RogerBW's Blog

The Heads of Cerberus, Francis Stevens 21 March 2022

1919 dystopian science fiction. Three friends accidentally inhale a strange dust, and find themselves in a Philadelphia… of the future!

Well, more or less and eventually. There's a lot of setup that serves no particular narrative purpose, but does help to establish the characters: Robert Drayton is a lawyer ruined for refusing to conceal bad behaviour, turning to crime on the basis that whatever he does he'll be treated like a criminal anyway; Terry Trenmore is a big-hearted (and just generally big) Irishman, an old friend who's fallen out of touch, whose home Drayton accidentally picks for his first burglary; Viola is Terry's sister who is Beautiful (and therefore Good, or perhaps vice versa), but of course delicate, because this is 1919 and no proper woman needs real fortitude. (Possibly I'm being unfair, but I have to assume that Stevens – who turned to writing to support her family after her husband died, and was hardly a drooping flower herself – was catering to contemporary taste.)

In any case, Trenmore's casually bought an odd-looking relic, a rock-crystal vial full of grey dust said to have been "gathered from the rocks at the gates of Purgatory by the poet Dante". Someone else wanted it but missed the auction, and being Irish and stubborn Trenmore refused to sell, especially once the threats started coming out. Naturally everyone gets curious, and one by one they accidentally inhale the stuff, and vanish.

They arrive first in a liminal fantasy-realm, where castles grow from ruins at night and empty suits of armour ride the roads. But they quickly pass on to find themselves, as they think, back in Philadelphia – where they're promptly arrested for not wearing compulsory identity number badges, and quickly get involved in dystopian politics. The safety valve to prevent a proletarian uprising is the periodic contests – for example, if you are Quickest, you get to be in charge of the police force (because that's obviously relevant). Both unsuccessful contestants and former office-holders are gruesomely executed (indeed, that appears to be the penalty for almost anything), so there aren't a great many challengers, and it quickly becomes apparent that the contests are also thoroughly rigged. And everyone goes in fear of the Great Bell, which one day may be struck by the Sword of Penn and end the world…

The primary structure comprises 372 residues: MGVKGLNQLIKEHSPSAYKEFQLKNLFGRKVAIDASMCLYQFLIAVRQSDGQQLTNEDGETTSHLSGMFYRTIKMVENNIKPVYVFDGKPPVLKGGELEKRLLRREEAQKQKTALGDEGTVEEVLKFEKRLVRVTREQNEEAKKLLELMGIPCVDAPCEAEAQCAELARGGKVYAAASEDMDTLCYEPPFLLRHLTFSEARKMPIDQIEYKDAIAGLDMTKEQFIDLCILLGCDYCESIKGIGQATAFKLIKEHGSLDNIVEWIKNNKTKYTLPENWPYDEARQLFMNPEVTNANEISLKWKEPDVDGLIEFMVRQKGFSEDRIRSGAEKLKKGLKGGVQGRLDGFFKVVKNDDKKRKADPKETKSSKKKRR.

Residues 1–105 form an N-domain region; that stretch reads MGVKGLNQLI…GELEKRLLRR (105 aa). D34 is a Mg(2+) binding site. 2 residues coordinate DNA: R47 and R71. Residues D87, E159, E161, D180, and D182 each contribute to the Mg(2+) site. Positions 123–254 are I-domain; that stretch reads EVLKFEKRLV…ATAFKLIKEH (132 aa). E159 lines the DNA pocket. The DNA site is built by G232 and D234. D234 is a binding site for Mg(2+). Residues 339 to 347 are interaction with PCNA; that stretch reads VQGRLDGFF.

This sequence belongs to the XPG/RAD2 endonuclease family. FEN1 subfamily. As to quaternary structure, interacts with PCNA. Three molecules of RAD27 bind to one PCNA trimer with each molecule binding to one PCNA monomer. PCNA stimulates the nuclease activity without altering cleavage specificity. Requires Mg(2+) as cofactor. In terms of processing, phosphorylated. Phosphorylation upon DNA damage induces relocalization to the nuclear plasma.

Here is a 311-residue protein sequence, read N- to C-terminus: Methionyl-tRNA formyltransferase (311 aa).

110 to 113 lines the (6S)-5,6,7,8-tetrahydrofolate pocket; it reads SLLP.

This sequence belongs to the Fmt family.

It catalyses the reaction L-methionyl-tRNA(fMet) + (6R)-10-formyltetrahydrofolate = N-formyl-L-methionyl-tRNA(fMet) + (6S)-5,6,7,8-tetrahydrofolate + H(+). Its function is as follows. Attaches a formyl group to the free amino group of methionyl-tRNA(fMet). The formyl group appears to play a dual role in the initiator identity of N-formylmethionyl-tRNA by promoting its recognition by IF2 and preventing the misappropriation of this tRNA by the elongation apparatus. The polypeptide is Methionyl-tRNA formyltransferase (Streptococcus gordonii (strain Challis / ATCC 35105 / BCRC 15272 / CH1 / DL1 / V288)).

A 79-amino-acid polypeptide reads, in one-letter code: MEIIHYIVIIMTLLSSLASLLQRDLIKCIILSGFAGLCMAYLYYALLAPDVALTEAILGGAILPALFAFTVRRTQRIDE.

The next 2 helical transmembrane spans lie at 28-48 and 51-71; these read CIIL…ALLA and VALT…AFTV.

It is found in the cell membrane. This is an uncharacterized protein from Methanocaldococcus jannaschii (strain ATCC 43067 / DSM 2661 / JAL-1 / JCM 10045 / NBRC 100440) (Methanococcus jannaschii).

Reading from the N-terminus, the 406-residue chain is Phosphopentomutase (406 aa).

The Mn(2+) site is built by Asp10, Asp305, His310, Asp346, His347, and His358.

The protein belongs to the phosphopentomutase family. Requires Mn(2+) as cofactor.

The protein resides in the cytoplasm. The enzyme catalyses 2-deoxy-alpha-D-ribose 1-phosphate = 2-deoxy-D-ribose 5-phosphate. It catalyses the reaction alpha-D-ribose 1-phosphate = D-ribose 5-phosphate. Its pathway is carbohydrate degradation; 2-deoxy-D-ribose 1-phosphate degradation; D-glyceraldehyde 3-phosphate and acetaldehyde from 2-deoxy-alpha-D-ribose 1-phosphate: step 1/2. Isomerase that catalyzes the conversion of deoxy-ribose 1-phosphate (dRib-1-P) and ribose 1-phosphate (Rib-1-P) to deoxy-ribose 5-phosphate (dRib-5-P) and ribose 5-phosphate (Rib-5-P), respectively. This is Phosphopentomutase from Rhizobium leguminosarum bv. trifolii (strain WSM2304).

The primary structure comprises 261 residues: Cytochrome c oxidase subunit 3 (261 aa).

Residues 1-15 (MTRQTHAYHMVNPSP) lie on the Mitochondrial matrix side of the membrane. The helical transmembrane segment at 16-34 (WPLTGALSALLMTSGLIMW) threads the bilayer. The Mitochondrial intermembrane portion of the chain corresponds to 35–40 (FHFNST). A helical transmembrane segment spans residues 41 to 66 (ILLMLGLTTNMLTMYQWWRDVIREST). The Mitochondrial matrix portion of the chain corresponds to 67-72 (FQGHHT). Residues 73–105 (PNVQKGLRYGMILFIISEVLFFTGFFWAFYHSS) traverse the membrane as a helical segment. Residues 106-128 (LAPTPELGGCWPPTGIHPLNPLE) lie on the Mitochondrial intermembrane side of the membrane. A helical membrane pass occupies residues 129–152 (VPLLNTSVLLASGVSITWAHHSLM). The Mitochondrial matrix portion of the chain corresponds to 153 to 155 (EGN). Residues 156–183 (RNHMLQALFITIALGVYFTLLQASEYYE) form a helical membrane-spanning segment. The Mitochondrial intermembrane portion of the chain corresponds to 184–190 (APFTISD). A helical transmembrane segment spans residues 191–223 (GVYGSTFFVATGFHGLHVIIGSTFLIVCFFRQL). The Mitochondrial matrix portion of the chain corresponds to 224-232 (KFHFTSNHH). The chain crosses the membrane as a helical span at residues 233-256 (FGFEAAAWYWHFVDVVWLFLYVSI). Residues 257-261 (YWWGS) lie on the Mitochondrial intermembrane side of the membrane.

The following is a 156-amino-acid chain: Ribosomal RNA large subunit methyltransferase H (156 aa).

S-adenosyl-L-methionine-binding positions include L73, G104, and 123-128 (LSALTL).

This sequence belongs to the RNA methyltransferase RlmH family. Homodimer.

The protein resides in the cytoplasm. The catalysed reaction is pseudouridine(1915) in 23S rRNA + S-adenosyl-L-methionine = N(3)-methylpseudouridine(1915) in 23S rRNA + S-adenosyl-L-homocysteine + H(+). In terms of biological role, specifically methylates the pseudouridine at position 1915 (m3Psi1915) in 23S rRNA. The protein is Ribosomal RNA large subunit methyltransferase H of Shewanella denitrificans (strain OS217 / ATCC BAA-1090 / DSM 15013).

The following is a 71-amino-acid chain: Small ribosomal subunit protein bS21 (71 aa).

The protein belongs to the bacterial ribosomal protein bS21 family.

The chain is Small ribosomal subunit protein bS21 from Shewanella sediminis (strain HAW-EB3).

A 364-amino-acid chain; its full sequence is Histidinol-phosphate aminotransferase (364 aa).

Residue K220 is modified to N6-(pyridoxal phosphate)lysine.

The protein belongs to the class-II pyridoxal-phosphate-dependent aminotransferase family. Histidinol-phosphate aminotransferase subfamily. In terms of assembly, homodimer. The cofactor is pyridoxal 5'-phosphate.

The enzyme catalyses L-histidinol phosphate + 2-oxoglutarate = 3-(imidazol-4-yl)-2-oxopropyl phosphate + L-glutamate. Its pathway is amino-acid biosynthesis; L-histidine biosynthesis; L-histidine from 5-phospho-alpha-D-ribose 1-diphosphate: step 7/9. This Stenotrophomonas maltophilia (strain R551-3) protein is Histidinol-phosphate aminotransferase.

Of course it's all the fault of those darn pacifists, as someone finally learns from local history:

The country had been largely militarized; but this new European outbreak swung the pacifists back into the saddle. You know the delirious possibilities which may spring from the brain of a full-fledged pacifist.

It's an odd world, similar enough to the writer's present day (streetcars, shooting galleries, "movie" [sic] theatres) that our heroes can be fooled at first, and Drayton fancies he recognises the furnishings of an hotel – though this is meant to be happening two hundred years in the future. (The author was born in 1884, so would surely have remembered streets without motor cars; it seems to me a failure of imagination to think that there would be so little progress.)

But the reason this is regarded as a prototype in science fiction is in the coda, in which we supposedly learn what was happening: this is not just time travel but an alternate world, not necessarily intended as the future of our own – which would be fine if that were as far as it went. But alas it goes further, verging into the dispiriting "it was all a dream" of much early fantasy: the person who claims to know something about the whole business explicitly regards the alternate as not "the future", but a world created as our heroes fell into it and destroyed as they left, and indeed "that moral tone seems to have been a distinct reflection of your own". For me that rather smacks of the exploitationist attitude, that "they" are not really people like "us" so it's fine to take any advantage you can from them, and sits poorly with what's otherwise an enjoyable adventure story.

I was pointed at this by Shimmin Beg. Freely available from Project Gutenberg Australia.

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